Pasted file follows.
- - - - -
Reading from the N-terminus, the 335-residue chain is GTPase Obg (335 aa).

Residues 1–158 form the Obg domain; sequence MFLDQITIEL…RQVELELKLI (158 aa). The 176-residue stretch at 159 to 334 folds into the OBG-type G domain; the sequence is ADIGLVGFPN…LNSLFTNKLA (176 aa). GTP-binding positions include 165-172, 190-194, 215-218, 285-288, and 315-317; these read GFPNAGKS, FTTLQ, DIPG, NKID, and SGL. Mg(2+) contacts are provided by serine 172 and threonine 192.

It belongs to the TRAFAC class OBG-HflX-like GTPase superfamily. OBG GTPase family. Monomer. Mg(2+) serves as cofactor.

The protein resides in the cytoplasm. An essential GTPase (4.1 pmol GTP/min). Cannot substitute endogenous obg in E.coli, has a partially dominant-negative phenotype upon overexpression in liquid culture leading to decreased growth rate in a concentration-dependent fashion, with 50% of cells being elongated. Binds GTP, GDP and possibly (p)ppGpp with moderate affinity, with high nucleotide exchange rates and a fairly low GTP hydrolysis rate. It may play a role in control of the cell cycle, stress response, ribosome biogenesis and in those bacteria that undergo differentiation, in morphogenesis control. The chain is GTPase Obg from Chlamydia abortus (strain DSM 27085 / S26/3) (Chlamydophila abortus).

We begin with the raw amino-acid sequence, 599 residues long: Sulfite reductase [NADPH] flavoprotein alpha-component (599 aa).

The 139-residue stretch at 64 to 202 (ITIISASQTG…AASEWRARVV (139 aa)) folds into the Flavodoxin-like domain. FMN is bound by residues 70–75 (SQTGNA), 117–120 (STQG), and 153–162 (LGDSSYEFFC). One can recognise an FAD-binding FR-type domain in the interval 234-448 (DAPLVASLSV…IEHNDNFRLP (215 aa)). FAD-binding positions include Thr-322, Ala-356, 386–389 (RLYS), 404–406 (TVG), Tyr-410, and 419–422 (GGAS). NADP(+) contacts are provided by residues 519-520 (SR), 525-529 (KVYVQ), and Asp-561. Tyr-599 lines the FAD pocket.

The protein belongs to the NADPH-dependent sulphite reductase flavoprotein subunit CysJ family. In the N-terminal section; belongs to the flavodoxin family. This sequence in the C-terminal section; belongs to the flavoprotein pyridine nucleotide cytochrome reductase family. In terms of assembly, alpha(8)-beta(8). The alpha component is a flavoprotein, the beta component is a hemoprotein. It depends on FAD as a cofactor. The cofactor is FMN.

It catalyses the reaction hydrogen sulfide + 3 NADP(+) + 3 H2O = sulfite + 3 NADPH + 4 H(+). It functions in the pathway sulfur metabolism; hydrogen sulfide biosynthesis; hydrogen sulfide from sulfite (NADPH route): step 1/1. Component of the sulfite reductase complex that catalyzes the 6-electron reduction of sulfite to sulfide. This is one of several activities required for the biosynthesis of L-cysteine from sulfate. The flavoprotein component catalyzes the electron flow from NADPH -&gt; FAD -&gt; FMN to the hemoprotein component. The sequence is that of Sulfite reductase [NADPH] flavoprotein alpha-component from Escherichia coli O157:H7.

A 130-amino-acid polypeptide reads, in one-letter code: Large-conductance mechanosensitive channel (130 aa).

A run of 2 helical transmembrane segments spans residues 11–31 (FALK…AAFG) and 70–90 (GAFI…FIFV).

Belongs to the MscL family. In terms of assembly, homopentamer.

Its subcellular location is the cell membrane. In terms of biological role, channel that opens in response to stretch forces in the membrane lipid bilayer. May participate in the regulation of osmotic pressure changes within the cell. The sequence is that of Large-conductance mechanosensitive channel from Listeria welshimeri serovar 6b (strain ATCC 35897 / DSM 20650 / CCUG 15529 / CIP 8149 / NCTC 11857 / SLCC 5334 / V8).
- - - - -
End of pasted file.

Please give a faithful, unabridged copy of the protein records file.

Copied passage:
Reading from the N-terminus, the 335-residue chain is GTPase Obg (335 aa).

Residues 1–158 form the Obg domain; sequence MFLDQITIEL…RQVELELKLI (158 aa). The 176-residue stretch at 159 to 334 folds into the OBG-type G domain; the sequence is ADIGLVGFPN…LNSLFTNKLA (176 aa). GTP-binding positions include 165-172, 190-194, 215-218, 285-288, and 315-317; these read GFPNAGKS, FTTLQ, DIPG, NKID, and SGL. Mg(2+) contacts are provided by serine 172 and threonine 192.

It belongs to the TRAFAC class OBG-HflX-like GTPase superfamily. OBG GTPase family. Monomer. Mg(2+) serves as cofactor.

The protein resides in the cytoplasm. An essential GTPase (4.1 pmol GTP/min). Cannot substitute endogenous obg in E.coli, has a partially dominant-negative phenotype upon overexpression in liquid culture leading to decreased growth rate in a concentration-dependent fashion, with 50% of cells being elongated. Binds GTP, GDP and possibly (p)ppGpp with moderate affinity, with high nucleotide exchange rates and a fairly low GTP hydrolysis rate. It may play a role in control of the cell cycle, stress response, ribosome biogenesis and in those bacteria that undergo differentiation, in morphogenesis control. The chain is GTPase Obg from Chlamydia abortus (strain DSM 27085 / S26/3) (Chlamydophila abortus).

We begin with the raw amino-acid sequence, 599 residues long: Sulfite reductase [NADPH] flavoprotein alpha-component (599 aa).

The 139-residue stretch at 64 to 202 (ITIISASQTG…AASEWRARVV (139 aa)) folds into the Flavodoxin-like domain. FMN is bound by residues 70–75 (SQTGNA), 117–120 (STQG), and 153–162 (LGDSSYEFFC). One can recognise an FAD-binding FR-type domain in the interval 234-448 (DAPLVASLSV…IEHNDNFRLP (215 aa)). FAD-binding positions include Thr-322, Ala-356, 386–389 (RLYS), 404–406 (TVG), Tyr-410, and 419–422 (GGAS). NADP(+) contacts are provided by residues 519-520 (SR), 525-529 (KVYVQ), and Asp-561. Tyr-599 lines the FAD pocket.

The protein belongs to the NADPH-dependent sulphite reductase flavoprotein subunit CysJ family. In the N-terminal section; belongs to the flavodoxin family. This sequence in the C-terminal section; belongs to the flavoprotein pyridine nucleotide cytochrome reductase family. In terms of assembly, alpha(8)-beta(8). The alpha component is a flavoprotein, the beta component is a hemoprotein. It depends on FAD as a cofactor. The cofactor is FMN.

It catalyses the reaction hydrogen sulfide + 3 NADP(+) + 3 H2O = sulfite + 3 NADPH + 4 H(+). It functions in the pathway sulfur metabolism; hydrogen sulfide biosynthesis; hydrogen sulfide from sulfite (NADPH route): step 1/1. Component of the sulfite reductase complex that catalyzes the 6-electron reduction of sulfite to sulfide. This is one of several activities required for the biosynthesis of L-cysteine from sulfate. The flavoprotein component catalyzes the electron flow from NADPH -&gt; FAD -&gt; FMN to the hemoprotein component. The sequence is that of Sulfite reductase [NADPH] flavoprotein alpha-component from Escherichia coli O157:H7.

A 130-amino-acid polypeptide reads, in one-letter code: Large-conductance mechanosensitive channel (130 aa).

A run of 2 helical transmembrane segments spans residues 11–31 (FALK…AAFG) and 70–90 (GAFI…FIFV).

Belongs to the MscL family. In terms of assembly, homopentamer.

Its subcellular location is the cell membrane. In terms of biological role, channel that opens in response to stretch forces in the membrane lipid bilayer. May participate in the regulation of osmotic pressure changes within the cell. The sequence is that of Large-conductance mechanosensitive channel from Listeria welshimeri serovar 6b (strain ATCC 35897 / DSM 20650 / CCUG 15529 / CIP 8149 / NCTC 11857 / SLCC 5334 / V8).